Courses help prepare enrollees for medical field

Correspondent photo by LORETTA JACKSON The Nashua Technology Center at Nashua High School South offers a wide range of trade studies, including the Health Sciences program that is under completion this year by this group of seniors, headed by teacher Deborah Pothier, background, and Pat Bellantuoni, para-educator. Other courses focus on electrical trades, automotive technology and culinary arts, along with marketing, computer networking and several more.
Correspondent photo by LORETTA JACKSON Teacher Elaine Kirouac, right, instructs a class studying to be emergency medical technicians in a curriculum offered at the Nashua Technology Center, a part of Nashua High School South, where many trade studies are offered to students from eight regional high schools.
Correspondent photo by LORETTA JACKSON Health Sciences student Alyssa Alfano, seated, is assisted by Elisha Jean-Pierre, right, as Danielle Dunlop prepares to wheel away Alfano in a simulated practice of transporting a patient, here observed by teacher Deborah Pothier, left, during an afternoon in one of nine courses of study offered by the Nashua Technology Center, located inside Nashua High School South.
Correspondent photo by LORETTA JACKSON A study of the musculature of a skeleton is underway by Janiah Pena, right, and Ilda Pacheco on this model, a teaching aid that enables the sculpture and placement of various muscles onto the skeletal framework, an exercise undertaken in the Health Sciences program at the Nashua Technology Center, a part of Nashua High School South.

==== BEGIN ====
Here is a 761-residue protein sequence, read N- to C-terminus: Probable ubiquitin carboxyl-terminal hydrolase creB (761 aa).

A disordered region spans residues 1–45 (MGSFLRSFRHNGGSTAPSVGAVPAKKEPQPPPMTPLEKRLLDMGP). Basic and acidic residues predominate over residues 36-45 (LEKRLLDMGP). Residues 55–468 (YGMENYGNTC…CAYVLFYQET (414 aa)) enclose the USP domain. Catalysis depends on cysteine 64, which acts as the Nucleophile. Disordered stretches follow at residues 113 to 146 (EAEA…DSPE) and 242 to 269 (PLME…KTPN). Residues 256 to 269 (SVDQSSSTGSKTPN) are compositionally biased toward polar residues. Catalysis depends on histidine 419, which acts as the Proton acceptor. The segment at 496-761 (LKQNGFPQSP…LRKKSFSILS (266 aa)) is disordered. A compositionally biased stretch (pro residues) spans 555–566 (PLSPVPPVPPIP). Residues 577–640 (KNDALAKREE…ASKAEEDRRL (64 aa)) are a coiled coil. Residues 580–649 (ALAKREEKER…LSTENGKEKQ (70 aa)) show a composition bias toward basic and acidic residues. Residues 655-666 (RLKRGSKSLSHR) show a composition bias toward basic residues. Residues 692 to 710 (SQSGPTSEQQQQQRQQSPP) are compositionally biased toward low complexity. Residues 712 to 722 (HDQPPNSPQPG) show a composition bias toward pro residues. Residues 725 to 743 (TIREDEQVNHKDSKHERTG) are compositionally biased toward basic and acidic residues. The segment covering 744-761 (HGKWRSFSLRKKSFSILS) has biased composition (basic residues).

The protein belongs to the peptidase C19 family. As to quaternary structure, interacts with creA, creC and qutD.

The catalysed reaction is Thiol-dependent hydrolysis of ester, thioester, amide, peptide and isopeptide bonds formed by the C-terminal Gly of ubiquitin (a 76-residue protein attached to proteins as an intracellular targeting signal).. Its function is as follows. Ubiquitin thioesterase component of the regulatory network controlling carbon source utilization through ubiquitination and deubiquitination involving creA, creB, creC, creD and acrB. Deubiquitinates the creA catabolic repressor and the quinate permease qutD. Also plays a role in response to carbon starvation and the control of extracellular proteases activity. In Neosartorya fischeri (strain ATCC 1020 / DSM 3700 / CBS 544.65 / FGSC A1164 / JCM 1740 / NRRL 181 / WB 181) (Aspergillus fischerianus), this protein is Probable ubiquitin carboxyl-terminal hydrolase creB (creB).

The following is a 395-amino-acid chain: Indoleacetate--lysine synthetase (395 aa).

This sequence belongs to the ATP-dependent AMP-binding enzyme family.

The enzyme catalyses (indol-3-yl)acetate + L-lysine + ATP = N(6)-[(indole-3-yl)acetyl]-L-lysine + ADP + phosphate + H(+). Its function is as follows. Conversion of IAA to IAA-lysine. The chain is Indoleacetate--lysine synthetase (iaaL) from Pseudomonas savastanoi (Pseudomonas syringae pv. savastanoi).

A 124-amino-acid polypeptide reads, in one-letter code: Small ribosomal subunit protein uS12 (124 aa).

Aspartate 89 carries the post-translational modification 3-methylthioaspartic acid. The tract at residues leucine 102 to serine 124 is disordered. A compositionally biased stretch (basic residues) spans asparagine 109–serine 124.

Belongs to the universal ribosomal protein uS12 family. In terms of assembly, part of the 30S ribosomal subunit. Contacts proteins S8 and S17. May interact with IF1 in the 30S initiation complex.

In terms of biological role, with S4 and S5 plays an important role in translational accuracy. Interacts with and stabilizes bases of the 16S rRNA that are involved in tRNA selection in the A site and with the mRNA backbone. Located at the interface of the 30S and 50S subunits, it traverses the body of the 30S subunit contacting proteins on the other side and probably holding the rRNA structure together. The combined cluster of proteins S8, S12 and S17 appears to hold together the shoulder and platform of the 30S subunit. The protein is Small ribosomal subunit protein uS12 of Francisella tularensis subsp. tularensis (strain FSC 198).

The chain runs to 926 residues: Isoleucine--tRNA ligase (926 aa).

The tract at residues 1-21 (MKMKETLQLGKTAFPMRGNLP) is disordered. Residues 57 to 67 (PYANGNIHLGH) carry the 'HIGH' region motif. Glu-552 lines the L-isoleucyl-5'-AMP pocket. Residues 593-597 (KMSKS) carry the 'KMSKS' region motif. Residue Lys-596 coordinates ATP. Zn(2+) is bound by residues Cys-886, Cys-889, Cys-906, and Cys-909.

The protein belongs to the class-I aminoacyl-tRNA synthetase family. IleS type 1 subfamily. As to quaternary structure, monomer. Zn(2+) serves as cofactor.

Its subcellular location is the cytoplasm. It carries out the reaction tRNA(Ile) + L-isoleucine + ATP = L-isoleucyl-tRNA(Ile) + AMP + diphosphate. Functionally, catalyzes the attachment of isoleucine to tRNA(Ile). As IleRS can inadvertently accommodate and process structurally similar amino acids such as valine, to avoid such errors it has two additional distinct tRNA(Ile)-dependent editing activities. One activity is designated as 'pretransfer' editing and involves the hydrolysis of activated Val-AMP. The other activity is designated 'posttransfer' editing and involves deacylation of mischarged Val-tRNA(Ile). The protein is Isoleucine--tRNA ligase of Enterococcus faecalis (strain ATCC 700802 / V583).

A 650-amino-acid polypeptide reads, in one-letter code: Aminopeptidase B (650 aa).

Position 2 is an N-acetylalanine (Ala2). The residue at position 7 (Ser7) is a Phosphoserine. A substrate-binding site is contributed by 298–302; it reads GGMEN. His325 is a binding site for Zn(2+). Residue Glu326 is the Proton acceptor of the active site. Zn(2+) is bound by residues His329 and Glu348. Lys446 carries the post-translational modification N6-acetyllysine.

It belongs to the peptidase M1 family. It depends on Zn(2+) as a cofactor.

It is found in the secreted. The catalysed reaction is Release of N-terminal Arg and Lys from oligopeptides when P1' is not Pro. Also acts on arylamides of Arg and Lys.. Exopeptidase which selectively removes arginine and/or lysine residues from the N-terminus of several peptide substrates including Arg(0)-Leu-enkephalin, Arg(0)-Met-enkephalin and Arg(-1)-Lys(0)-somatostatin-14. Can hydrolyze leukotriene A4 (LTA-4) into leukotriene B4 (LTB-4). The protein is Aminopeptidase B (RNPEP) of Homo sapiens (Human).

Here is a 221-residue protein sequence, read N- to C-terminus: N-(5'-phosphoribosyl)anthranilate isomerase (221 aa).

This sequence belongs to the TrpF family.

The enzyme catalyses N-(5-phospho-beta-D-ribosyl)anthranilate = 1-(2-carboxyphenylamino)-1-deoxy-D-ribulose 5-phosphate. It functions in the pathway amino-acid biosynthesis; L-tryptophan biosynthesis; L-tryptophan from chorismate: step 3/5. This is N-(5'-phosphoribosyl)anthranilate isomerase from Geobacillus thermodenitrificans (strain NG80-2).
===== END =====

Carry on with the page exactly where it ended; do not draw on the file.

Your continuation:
Correspondent photo by LORETTA JACKSON Seniors, from left, Gleb Zhuravlev, Preya Patel and Helena Horan practice monitoring blood pressure during an exercise in the curriculum that is training them to become emergency medical technicians through the Health Sciences program at Nashua Technology Center, a part of Nashua High School South, where trades including automotive technology, culinary arts, electrical technology and several more are offered to students from regional high schools.

Editor’s Note: This is the first part in an occasional series on advancing careers and those who are training to enter a new work field.

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